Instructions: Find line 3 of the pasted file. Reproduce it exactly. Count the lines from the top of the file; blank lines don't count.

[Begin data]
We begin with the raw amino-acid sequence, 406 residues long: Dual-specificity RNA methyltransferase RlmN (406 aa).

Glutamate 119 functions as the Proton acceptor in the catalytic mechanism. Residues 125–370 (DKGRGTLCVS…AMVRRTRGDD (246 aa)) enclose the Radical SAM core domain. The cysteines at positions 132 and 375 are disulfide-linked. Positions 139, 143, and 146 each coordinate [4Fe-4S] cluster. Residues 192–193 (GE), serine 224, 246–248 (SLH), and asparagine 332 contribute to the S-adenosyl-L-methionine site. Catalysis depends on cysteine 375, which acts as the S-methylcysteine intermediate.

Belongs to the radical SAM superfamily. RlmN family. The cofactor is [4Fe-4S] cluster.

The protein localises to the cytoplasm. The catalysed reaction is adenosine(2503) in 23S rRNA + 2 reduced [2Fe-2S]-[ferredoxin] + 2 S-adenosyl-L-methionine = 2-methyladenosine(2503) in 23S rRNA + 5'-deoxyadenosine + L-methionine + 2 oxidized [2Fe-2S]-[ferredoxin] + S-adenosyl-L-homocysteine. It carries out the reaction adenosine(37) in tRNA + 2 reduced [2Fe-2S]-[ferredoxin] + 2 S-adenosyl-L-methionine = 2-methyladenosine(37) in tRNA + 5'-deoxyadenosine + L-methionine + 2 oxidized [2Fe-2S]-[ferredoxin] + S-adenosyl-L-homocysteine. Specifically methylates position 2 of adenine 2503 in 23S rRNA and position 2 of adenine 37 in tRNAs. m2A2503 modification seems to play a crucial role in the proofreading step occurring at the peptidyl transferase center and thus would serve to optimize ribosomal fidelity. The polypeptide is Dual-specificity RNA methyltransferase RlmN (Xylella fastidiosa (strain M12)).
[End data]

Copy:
Belongs to the radical SAM superfamily. RlmN family. The cofactor is [4Fe-4S] cluster.